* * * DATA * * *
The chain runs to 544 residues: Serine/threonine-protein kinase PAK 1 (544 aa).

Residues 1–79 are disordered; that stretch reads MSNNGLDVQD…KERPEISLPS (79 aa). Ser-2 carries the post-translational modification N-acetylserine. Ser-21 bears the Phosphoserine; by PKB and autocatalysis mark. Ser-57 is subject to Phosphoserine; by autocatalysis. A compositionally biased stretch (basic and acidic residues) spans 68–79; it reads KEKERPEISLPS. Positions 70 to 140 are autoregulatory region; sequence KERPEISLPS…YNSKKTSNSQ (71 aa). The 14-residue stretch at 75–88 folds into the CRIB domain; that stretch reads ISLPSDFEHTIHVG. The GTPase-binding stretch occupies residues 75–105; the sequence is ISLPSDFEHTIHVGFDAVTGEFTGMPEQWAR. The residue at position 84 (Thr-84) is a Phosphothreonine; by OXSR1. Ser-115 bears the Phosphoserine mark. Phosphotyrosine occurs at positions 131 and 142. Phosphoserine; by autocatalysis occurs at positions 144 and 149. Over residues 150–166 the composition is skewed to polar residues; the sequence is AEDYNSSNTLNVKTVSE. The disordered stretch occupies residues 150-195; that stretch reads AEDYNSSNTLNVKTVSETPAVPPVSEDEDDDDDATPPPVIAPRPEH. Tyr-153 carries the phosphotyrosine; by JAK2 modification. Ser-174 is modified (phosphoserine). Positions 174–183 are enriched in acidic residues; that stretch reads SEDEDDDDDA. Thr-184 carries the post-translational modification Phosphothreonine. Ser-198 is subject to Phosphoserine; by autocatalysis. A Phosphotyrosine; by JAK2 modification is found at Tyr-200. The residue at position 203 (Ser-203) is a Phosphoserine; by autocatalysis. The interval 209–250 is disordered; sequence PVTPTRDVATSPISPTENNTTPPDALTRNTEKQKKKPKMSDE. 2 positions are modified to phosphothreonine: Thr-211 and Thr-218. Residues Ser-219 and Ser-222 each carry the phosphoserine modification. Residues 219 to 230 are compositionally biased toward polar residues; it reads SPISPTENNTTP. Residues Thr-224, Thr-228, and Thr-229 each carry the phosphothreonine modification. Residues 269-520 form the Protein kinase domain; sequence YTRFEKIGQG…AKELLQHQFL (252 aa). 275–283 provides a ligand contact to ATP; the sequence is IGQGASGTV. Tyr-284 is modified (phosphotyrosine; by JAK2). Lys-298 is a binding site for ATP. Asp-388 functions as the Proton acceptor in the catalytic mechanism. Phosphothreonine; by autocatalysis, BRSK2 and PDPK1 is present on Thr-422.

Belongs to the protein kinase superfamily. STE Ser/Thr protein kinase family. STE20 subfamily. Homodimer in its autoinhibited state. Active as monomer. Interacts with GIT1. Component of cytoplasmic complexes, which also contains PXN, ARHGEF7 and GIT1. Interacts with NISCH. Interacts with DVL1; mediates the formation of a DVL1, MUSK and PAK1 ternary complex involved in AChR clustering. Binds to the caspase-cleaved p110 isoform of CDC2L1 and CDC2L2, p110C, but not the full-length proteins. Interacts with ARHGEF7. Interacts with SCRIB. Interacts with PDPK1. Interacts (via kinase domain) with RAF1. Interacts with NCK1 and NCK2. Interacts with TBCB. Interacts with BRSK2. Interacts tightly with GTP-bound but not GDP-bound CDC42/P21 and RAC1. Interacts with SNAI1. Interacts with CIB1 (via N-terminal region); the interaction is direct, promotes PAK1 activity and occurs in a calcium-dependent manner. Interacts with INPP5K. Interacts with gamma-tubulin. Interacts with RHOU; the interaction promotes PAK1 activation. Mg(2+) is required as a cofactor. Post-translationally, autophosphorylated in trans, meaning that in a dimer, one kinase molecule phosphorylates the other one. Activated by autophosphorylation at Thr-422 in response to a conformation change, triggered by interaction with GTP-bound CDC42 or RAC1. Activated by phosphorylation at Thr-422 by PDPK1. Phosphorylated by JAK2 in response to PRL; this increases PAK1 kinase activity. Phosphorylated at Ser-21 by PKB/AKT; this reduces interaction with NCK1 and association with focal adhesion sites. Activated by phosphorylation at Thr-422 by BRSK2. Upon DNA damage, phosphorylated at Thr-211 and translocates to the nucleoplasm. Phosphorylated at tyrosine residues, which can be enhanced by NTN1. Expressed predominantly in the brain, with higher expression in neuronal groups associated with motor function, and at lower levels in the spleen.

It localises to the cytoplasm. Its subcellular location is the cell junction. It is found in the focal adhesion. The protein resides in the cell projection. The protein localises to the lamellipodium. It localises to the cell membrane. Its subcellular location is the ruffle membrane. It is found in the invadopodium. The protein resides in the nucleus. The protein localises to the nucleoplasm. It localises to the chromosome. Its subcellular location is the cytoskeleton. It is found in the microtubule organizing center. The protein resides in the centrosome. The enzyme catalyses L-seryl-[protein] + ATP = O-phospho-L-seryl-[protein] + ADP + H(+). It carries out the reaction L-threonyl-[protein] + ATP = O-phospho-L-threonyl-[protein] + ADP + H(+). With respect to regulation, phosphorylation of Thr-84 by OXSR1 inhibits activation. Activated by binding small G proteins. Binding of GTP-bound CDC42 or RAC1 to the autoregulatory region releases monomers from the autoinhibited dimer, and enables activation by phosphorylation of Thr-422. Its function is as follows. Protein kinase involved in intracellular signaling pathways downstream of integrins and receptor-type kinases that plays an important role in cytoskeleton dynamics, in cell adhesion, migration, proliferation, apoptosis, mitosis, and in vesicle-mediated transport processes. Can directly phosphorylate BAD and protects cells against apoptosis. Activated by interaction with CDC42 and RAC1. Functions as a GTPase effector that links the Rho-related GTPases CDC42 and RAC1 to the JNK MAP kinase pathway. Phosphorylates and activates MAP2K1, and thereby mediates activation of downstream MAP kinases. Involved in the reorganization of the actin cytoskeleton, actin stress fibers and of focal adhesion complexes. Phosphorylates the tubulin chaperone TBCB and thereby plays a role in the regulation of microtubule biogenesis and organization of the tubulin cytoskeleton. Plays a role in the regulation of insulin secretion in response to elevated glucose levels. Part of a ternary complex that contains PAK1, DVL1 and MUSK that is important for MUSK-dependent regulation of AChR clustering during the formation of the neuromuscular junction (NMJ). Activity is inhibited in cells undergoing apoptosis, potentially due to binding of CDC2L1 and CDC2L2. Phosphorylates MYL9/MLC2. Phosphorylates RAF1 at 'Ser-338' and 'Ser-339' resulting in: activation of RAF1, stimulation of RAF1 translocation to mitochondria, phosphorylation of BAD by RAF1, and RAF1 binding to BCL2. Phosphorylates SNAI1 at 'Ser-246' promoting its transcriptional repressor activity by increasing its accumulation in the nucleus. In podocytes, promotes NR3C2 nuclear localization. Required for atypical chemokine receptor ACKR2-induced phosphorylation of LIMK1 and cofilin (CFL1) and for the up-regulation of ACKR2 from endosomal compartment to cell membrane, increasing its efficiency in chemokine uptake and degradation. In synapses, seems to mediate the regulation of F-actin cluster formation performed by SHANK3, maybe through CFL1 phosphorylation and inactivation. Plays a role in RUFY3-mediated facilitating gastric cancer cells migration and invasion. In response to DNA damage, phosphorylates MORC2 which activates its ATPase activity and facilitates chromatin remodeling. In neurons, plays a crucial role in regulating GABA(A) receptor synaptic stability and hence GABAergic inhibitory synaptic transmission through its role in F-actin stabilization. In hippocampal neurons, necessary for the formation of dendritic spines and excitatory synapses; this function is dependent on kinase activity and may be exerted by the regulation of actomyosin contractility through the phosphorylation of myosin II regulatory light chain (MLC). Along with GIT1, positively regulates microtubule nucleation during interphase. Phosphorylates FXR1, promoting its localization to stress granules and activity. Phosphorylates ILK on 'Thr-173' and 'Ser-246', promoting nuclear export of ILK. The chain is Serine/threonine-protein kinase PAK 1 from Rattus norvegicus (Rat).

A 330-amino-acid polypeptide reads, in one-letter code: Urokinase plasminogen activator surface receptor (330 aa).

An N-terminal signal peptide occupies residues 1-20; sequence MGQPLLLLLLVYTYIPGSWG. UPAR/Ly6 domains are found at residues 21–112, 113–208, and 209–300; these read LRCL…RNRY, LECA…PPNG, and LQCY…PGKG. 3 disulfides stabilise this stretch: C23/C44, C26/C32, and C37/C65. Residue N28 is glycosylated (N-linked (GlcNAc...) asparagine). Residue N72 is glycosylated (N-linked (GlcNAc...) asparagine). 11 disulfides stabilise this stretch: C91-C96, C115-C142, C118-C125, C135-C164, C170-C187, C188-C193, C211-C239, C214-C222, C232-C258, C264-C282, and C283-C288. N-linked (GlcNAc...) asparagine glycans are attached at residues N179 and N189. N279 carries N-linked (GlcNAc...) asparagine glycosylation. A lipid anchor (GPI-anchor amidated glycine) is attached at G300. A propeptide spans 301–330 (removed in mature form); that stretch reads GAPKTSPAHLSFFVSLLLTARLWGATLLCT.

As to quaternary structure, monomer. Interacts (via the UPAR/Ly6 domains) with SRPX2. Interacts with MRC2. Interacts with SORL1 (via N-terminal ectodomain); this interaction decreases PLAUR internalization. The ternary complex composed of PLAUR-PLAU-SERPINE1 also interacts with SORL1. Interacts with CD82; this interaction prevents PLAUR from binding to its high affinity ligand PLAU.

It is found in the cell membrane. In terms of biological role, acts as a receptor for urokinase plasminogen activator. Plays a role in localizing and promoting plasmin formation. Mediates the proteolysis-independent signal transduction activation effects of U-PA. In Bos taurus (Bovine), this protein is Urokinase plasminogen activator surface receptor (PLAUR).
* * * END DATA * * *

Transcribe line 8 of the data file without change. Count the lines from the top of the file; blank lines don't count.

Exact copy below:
It is found in the cell membrane. In terms of biological role, acts as a receptor for urokinase plasminogen activator. Plays a role in localizing and promoting plasmin formation. Mediates the proteolysis-independent signal transduction activation effects of U-PA. In Bos taurus (Bovine), this protein is Urokinase plasminogen activator surface receptor (PLAUR).